Froilan Medina and Paul Soriano (for Thelma) literally edged Roy Iglesias and Ray Ventura (for Manila Kingpin) for this trophy by a 33%-32% result.
Froilan and Paul become the 29th and 30th best screenplay winners and the sixth to win as a tandem of writers. Since 2001 this category saw all first-time winners with two winning in tandem.
In the first 30 years of the Luna Awards, there have been three multi-time winners and three two-time winners. Up to the year 1997, the Academy gave two screenplay awards—original and adaptation. The winningest scriptwriter is Ricky Lee who has amassed seven trophies—five original and two adaptations. Raquel Villavicencio won two original and two adaptation and the late Orlando Nadres won two adaptation and an original.
Two time winners were Director Carlo Caparas, Humilde ‘Meek’ Roxas and Amado Lacuesta (the last two have unfortunately passed away).
Odyssey Flores (for Thelma) won this category with a hefty 59% of the votes and beat second-running Charlie Peralta (for No Other Woman).
Odyssey becomes the 18th winner of this category. There are only six multi- and two-winners in this category. Romy Vitug took home the Luna award trophy eight times. Three others—the late Eduardo ‘Totoy’ Jacinto and the Araojo brothers (the late Johnny and Romulo)—won three times each. Two-time winners are Lee Meily and Charlie Peralta.
Best Production Design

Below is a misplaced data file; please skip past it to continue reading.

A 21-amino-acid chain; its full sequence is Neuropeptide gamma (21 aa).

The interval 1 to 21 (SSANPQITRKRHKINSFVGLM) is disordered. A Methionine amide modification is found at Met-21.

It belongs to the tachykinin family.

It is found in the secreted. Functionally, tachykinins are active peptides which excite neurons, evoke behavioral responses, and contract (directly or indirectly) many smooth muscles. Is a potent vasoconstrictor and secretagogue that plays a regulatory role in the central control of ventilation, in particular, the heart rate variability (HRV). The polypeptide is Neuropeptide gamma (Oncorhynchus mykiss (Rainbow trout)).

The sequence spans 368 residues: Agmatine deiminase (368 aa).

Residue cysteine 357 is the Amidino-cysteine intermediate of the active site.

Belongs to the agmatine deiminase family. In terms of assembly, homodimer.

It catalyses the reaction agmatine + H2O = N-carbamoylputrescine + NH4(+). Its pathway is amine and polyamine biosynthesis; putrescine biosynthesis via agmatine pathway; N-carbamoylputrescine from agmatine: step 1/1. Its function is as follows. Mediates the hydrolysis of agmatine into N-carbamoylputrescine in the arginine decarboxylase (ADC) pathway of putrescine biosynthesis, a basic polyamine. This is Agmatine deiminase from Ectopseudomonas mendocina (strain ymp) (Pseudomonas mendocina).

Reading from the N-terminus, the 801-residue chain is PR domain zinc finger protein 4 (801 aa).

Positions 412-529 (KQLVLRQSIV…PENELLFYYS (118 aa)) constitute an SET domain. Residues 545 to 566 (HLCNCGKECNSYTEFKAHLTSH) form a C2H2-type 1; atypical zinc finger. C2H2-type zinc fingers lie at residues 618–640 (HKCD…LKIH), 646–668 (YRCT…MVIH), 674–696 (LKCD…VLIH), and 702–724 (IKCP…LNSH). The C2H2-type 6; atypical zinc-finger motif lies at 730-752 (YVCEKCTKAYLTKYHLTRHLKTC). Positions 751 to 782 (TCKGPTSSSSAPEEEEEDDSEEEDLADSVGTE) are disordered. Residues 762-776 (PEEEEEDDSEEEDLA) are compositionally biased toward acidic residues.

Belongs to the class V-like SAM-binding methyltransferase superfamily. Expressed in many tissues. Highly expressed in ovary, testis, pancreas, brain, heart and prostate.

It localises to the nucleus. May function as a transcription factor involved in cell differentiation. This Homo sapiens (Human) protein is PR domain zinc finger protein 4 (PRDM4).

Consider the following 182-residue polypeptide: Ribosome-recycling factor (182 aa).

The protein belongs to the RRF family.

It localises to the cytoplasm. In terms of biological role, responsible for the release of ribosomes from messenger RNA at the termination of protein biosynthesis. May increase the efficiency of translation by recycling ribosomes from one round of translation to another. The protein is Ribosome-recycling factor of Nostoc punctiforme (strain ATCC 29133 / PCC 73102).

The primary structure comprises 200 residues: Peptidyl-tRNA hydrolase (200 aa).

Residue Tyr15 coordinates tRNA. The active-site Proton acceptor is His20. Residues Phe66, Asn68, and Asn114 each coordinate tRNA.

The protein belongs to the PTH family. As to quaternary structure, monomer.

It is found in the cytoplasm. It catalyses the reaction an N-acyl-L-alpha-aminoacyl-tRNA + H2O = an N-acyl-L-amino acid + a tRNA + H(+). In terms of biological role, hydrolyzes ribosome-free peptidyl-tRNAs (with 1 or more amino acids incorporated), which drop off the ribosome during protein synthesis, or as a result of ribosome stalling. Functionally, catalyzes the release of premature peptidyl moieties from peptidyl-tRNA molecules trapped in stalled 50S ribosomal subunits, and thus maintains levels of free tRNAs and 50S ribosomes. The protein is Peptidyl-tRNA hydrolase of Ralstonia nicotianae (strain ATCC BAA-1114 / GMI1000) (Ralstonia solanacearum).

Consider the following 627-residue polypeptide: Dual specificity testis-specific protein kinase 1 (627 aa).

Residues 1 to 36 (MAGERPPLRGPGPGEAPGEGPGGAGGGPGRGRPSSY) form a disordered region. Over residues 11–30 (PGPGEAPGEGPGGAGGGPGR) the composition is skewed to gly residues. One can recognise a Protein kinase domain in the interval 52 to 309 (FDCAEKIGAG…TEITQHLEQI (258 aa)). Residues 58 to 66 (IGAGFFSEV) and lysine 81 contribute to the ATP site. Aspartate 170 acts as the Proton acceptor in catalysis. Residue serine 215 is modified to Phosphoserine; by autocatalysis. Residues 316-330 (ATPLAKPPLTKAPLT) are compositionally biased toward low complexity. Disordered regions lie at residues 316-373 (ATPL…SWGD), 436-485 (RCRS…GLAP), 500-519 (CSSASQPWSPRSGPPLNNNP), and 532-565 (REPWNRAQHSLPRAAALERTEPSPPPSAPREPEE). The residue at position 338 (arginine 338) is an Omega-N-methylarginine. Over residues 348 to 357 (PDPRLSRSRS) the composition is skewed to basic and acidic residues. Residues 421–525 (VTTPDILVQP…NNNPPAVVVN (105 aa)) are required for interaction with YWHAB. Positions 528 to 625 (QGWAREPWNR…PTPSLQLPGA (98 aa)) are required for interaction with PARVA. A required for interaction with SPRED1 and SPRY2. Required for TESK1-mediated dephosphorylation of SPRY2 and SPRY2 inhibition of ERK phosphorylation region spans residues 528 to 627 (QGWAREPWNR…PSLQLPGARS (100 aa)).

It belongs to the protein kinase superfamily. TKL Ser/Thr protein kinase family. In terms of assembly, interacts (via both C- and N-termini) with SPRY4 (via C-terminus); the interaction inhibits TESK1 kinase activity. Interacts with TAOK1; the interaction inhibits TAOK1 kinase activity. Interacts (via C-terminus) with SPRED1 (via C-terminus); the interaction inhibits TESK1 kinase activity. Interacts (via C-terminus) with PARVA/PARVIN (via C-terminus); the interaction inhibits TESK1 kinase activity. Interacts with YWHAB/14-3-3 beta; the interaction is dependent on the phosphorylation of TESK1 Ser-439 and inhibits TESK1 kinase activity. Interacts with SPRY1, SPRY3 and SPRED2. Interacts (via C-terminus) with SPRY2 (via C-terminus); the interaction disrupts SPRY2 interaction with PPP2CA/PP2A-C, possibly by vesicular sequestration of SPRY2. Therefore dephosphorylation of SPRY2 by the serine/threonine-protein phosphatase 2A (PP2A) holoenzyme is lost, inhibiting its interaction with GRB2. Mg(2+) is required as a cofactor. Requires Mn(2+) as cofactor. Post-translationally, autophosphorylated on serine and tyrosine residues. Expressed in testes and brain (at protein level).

Fritz Silorio and Mona Silorio (for Manila Kingpin) got 48% of the vote to ward off the challenge of Richard Somes (for Panday 2) who got 24% of the votes.
They become the 19th and 20th winners in this category which in 1989 awarded this trophy to four productions designers working as a group in one picture. Since 1982, there have been three four-time winners, a three-time winner and two two-time winners in this category.
Topping the winners are this year’s Lamberto Avellana Memorial Posthumous Awardee Don Escudero, Manny Morfe, the present president of the Production Designers’ Guild of the Philippines and Joey Luna. Three-time winners are Benjie de Guzman and Rodell Cruz while Fiel Zabat (who migrated to the States after winning in 1983 and 1984) chalked up two wins.
Jason Cahapay and Ryan Orduna (for Manila Kingpin) got 30% of the votes and beat Vito Cajili (for No Other Woman) and Chrisel Desuasido and Augusto Salvador (for Panday 2) who got 23% and 22% respectively.
Jason and Ryan become only the 12th and 13th winners in this category because of the obvious domination of three editors who became successful directors too.
There are seven editors who are holders of more than one best editing trophy: Edgardo ‘Boy’ Vinarao, with six; Augusto Salvador, with six; the late Ike Jarlego Jr. with four; Jess Navarro, with four; and the two-time winners Renato de Leon, Vito Cajili and Marya Ignacio.
Best Musical Score
First-time winner Raul Mitra (for No Other Woman) received 43% of the votes, outgunning Jesse Lucas (for My Neigbor’s Wife) with 23% and Archie Castillo (for Thelma) with 21% of the votes.
Raul becomes the 17th best musical score Luna awardee. Willy Cruz owns the most number of best scoring trophies with four. Three-time winners are Nonong Buencamino and Ryan Cayabyab and two-time winners include Ernani Cuenco, Jaime Fabregas, George Canseco, Blitz Padua and Vincent de Jesus.
Albert Michael idioma (for Manila Kingpin), the only winner who is not a first-timer, got 35% of the votes, edging Ditoy Aguila (for Panday 2) who received 31%. This is his third best sound Luna trophy.
The multi-time and two-time winners were the following: the late Ramon Reyes Jr., with six; Rolly Ruta, the present president of the Motion Picture Audio Society of the Philippines, Inc., with five trophies which he won in consecutive years (the record for consecutive awards in the Luna); the late Vic Macamay, with five; and this year’s winner Albert, with three. Two-time winners are Gaudencio Barredo and Ditoy Aguila.